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Stress Management Tips for the Mind, Body & Soul

Posted by itsupportgroup
itsupportgroup
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on Monday, 23 May 2016 in School Nutrition Blog

MindBodySoulEveryone experiences stress, and each person has a different way of dealing with it.  Many people choose to turn to food to help them feel better, and that can lead to more stress when those extra calories add up to extra pounds.  If you’re already stressed out, why add to it?  Food should be enjoyable, but not used a coping mechanism when you feel unhappy (and, spoiler alert, it usually doesn’t make you happier).  Put away the ice cream and potato chips and try these more effective ways to manage stress instead:

 

Go for a walk.  Research has proven that physical activity stimulates the body to release hormones that make us feel happy, and decreases the release of hormones that cause inflammation due to stress.  Take a walk outside (maybe have a walking partner join you!) for a block or two, or try any other physical activity you like for at least ten minutes to feel the effects.  This change in your hormone balance will also help to curb unhealthy food cravings.

 

Talk it out.  Share what you’re experiencing and how you’re feeling with family members, friends, or even a counselor (without an ice cream container in your hands).  Getting everything out in the open will relieve stress and help you feel better and you won’t miss the ice cream.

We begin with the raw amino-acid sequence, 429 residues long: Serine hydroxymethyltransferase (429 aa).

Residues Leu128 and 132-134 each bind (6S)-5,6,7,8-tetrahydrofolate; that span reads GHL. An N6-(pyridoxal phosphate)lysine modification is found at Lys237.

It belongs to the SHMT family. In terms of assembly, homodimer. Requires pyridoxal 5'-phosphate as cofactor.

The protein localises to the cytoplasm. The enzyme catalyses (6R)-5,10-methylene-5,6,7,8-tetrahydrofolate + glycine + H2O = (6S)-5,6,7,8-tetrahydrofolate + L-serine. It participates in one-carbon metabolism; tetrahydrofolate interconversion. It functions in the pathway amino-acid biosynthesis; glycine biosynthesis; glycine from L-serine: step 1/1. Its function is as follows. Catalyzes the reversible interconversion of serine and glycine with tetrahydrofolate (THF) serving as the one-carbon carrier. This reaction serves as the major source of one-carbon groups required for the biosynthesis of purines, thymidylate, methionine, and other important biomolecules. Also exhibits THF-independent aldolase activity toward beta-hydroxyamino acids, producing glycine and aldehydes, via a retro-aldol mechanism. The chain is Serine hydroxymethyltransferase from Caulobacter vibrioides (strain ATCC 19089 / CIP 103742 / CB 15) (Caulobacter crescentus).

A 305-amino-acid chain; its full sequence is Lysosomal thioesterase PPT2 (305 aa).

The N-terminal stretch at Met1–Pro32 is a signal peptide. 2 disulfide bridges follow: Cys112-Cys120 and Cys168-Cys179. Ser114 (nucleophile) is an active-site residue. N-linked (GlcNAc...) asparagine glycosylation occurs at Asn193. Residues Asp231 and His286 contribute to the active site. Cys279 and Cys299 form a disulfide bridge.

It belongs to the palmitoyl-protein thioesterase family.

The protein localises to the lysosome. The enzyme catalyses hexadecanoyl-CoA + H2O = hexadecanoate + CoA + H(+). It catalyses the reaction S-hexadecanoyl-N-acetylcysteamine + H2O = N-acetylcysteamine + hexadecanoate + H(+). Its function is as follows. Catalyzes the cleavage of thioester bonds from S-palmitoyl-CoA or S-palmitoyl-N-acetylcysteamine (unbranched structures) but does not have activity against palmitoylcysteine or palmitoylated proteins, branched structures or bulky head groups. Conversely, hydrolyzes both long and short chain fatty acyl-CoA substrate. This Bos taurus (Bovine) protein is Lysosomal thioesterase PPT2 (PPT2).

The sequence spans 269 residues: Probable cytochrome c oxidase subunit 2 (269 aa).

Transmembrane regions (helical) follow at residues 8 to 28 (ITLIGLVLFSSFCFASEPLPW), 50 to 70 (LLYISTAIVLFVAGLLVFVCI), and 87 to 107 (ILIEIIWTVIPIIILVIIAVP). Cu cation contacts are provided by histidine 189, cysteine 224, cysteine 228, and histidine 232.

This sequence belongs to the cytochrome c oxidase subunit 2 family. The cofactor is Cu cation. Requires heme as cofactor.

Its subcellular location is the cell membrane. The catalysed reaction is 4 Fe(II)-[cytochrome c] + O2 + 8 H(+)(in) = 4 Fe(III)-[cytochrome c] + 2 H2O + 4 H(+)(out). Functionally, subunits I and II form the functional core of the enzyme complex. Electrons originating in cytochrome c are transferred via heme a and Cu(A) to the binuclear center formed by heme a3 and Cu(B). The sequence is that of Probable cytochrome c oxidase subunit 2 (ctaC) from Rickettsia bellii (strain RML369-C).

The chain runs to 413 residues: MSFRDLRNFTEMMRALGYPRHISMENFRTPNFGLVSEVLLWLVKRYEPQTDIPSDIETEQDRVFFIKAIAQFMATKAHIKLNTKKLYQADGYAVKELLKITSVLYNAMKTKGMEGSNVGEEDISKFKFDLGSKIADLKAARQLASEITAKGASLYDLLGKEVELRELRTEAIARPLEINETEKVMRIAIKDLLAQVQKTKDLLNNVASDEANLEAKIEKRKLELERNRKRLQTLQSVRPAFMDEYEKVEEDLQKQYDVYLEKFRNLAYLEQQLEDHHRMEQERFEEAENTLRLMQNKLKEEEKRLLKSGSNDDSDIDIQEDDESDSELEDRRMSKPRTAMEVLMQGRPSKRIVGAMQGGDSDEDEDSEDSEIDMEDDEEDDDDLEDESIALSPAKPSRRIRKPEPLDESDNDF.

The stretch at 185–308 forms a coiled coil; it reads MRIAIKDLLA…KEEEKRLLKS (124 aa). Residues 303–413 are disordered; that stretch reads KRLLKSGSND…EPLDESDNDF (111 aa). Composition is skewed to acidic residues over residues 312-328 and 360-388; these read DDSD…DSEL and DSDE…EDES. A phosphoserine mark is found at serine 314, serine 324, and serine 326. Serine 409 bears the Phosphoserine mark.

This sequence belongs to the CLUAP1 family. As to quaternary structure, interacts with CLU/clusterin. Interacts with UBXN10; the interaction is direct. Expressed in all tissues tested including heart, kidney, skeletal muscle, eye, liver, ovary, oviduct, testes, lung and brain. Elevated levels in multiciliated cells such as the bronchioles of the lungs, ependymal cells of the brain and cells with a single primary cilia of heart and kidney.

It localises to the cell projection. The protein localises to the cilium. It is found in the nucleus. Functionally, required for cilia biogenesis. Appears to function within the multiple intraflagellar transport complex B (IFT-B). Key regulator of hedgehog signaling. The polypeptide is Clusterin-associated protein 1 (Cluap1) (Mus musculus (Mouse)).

Read, knit, draw, play with your pets, create a puzzle, catalogue your coin collection, or whatever your hobby is, spend time doing it, even if you feel you are too busy.  Make time to do something that makes you happy.  This will help you feel more relaxed, and also take your mind off whatever it was that was causing you to feel stressed.

 

Breathe.  You already do this all day, every day.  But for just a minute or two (or more) each day, pay attention to it.  Mindfulness meditation has been shown to decrease stress levels and increase feelings of happiness in people who are feeling unhappy and/or stressed. 

 

Practice moderation with your meals.  Some people feel hungrier when stressed, while others may not feel hungry at all.  When you’re hungry, eat balanced meals.  Aim to include a source of lean protein, whole grain carbohydrate, and fruits and or vegetables at every meal.  This will keep your hunger- and stress-related hormones balanced so if you want chocolate cake, you only want a slice, instead of the whole cake.  This daily practice will also create a feeling of empowerment and help you feel more in control amid the chaos you may be experiencing.

 

Next time you find yourself thinking your favorite cookies will make your stress go away, think again.  If you actually want to feel better, then try one or more of the above activities instead!

 

Contributor: Laura Binder-Hines, RD

 

Sources:

http://www.webmd.com/balance/stress-management/stress-management-relieving-stress

http://faculty.washington.edu/wobbrock/pubs/gi-12.02.pdf

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